So if Americans are, on the whole, more religious than most Europeans, it does not follow that they have less overall faith in science. Societies with a strong faith in science can also have strong religious beliefs. True, proportionately fewer Americans firmly agree with the Darwinian theory of evolution than any Europeans other than in Northern Ireland. But in other respects, Americans believe in the Enlightenment project of human reason’s ability to understand and master nature. They fall in the European middle ground in approving animal testing to save human lives. Perhaps most tellingly, more American pupils agree with the statement that science helps them to understand the world than in any European nations other than Italy and Portugal.
They may be scientific, then, but Americans are also thought of as diehard individualists who live in a society of sharp elbows and an ethos of live and let live. They are imagined to be unusually anti-governmental in their political ideology; practically anarchists by European standards. Yet a Pew Foundation survey in 2007 found that proportionately fewer Americans worried that the government had too much control than did Germans and Italians, with the French at the same level and the British just a percentage point lower. And a higher percentage of Americans trust their government than all Europeans, except only the Swiss and the Norwegians (although no people, truth be told, demonstrate much faith in their elected representatives.)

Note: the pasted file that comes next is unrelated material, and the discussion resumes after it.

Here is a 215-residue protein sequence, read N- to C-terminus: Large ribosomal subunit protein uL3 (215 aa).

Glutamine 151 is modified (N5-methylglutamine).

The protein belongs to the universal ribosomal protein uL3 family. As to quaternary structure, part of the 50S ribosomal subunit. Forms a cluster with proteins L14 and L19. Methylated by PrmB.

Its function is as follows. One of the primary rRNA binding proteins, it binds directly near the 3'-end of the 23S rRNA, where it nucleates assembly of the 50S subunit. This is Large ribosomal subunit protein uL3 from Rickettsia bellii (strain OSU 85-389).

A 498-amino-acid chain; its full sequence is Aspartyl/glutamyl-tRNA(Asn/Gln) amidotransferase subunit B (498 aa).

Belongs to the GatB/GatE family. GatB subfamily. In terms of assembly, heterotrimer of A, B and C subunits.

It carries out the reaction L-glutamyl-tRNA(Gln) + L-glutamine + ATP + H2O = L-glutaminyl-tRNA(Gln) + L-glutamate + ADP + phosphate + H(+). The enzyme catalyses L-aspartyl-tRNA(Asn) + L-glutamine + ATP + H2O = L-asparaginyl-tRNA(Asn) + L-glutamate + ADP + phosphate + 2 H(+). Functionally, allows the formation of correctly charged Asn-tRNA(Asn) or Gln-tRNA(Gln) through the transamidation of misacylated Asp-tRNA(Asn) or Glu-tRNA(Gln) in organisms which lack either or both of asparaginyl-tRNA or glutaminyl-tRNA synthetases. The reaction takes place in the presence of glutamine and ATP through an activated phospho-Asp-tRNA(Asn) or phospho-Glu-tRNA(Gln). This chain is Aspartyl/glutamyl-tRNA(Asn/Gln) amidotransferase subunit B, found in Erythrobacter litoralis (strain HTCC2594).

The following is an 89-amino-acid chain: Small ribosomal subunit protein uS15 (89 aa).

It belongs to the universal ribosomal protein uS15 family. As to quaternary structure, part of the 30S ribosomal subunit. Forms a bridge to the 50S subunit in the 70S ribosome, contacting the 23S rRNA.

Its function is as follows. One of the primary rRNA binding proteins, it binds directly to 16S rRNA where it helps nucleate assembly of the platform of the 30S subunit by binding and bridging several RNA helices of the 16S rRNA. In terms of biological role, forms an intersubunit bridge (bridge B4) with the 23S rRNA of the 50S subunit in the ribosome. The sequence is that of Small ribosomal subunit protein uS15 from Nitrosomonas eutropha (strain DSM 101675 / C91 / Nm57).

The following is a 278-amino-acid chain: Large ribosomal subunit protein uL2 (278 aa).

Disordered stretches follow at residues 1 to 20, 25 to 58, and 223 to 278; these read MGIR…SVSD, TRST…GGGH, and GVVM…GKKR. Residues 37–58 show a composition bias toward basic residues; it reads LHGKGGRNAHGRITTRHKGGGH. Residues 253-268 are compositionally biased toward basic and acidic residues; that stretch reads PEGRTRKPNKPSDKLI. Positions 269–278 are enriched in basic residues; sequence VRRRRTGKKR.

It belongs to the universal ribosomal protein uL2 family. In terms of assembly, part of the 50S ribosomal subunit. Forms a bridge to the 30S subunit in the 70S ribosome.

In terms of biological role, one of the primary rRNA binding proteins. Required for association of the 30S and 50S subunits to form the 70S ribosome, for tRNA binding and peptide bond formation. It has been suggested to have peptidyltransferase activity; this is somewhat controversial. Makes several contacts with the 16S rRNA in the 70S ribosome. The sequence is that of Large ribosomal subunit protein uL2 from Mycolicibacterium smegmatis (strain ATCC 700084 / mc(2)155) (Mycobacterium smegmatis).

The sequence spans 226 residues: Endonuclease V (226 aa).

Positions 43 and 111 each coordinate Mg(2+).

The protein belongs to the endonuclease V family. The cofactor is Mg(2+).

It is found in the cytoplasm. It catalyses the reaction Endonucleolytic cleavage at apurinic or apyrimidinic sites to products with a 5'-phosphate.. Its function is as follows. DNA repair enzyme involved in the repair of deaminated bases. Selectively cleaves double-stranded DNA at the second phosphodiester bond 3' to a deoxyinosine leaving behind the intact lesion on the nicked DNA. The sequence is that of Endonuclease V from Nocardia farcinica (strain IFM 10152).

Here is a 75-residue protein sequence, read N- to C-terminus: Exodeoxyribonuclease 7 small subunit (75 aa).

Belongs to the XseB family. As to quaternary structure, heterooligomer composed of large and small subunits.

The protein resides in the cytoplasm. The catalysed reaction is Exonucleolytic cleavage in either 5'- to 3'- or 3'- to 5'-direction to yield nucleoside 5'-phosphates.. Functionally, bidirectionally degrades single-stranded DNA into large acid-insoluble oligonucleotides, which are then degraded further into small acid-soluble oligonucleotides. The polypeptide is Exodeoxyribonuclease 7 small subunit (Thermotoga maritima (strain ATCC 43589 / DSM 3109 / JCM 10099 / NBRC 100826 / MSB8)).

But talk is cheap, and these findings may indicate desire as much as reality. The trust of Americans in their state apparatus, then, can be measured more concretely by their willingness to pay taxes. Unlike many Europeans, Americans pay the taxes required of them. Only in Austria and Switzerland are the underground economies as small. Tax avoidance is over three times the American level in Greece and Italy. The archetypal Montana survivalist—so beloved of the European media—holed up in his shack, determined to resist the government’s impositions, is as uncharacteristic of America as the Basque or Corsican separatist, ready to kill for his cause, is of Europe.
These are just a few examples of the way in which the presumed chasm dividing the Atlantic is not, in fact, nearly as deep as opinion among the chattering classes and their mouthpieces believes. Why, then, does this notion persist? For one thing, the European press wants the juicy, titillating lowdown. And America certainly dishes that up. Is there any other nation that washes its dirty laundry so publicly? Hence that genre of such fascination to the European chattering classes: the tedious travelogue by the sophisticated European, whether BHL, Baudrillard or Borat, observing American yokels and reporting back with the smug assurance of superiority to other sophisticated Europeans.